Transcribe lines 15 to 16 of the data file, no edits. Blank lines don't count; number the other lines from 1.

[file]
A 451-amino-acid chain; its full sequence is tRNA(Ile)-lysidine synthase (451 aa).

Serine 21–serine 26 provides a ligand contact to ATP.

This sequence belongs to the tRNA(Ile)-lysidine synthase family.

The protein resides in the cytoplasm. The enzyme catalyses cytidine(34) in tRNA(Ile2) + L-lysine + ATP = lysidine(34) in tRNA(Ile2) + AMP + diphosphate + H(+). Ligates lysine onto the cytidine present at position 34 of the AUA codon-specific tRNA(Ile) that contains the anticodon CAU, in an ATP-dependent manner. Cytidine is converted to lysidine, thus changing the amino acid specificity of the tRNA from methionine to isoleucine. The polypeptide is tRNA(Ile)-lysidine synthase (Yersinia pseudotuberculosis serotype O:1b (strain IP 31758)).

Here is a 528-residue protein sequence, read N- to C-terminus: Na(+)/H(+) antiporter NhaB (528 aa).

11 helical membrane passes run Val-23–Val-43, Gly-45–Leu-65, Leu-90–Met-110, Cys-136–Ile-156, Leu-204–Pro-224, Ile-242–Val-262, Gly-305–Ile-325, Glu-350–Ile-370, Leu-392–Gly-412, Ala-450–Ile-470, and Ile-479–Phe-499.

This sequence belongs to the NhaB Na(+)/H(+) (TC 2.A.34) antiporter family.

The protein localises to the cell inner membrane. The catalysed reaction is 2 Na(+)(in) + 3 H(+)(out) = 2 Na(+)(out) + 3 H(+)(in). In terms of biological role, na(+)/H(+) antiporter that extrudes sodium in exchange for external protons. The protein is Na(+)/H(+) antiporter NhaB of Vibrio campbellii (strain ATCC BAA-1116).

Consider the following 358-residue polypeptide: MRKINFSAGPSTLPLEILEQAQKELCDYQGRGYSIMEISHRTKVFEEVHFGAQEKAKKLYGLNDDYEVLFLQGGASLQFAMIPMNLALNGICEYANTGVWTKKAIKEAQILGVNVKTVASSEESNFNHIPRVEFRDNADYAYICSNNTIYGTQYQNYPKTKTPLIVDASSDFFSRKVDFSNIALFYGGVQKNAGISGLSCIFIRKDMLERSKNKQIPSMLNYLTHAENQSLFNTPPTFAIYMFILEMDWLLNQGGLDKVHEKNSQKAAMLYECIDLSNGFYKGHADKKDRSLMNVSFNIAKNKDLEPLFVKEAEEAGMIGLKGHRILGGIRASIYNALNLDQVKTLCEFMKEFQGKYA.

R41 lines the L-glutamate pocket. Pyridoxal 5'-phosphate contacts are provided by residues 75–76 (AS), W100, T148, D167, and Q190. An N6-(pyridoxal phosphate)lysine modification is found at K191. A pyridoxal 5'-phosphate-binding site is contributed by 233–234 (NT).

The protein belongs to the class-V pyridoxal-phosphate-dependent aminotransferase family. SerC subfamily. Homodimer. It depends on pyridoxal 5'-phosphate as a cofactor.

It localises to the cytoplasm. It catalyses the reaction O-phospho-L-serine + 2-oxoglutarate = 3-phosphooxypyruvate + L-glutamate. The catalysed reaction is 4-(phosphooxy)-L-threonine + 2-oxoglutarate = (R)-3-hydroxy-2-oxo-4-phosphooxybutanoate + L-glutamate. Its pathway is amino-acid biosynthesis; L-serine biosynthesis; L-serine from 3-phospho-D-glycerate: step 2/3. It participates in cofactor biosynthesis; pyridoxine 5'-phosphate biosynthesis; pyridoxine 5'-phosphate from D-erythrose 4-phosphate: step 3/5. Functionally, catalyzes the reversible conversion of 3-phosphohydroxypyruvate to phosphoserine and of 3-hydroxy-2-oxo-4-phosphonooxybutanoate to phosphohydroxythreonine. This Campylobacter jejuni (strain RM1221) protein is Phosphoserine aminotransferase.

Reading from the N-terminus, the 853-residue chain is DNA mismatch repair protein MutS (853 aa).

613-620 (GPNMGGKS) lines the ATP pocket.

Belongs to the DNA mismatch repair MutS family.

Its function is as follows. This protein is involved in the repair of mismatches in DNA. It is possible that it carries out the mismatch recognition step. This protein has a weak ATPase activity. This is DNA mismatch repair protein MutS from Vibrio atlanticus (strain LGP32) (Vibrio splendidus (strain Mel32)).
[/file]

Belongs to the DNA mismatch repair MutS family.

Its function is as follows. This protein is involved in the repair of mismatches in DNA. It is possible that it carries out the mismatch recognition step. This protein has a weak ATPase activity. This is DNA mismatch repair protein MutS from Vibrio atlanticus (strain LGP32) (Vibrio splendidus (strain Mel32)).